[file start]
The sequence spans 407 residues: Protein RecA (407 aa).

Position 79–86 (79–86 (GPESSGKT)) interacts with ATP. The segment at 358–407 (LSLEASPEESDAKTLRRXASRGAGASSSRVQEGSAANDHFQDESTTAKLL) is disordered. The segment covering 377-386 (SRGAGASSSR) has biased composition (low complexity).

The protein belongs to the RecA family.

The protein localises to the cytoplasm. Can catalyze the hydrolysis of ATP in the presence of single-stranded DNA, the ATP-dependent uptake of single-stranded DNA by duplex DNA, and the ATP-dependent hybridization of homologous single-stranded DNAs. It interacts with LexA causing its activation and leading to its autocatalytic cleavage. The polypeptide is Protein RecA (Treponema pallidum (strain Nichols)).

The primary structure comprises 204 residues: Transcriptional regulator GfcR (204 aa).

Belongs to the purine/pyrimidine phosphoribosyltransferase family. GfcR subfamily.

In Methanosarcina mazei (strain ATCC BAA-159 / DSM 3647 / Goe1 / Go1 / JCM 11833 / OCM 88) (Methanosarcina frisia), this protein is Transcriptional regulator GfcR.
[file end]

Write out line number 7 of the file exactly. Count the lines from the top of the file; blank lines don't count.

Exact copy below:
In Methanosarcina mazei (strain ATCC BAA-159 / DSM 3647 / Goe1 / Go1 / JCM 11833 / OCM 88) (Methanosarcina frisia), this protein is Transcriptional regulator GfcR.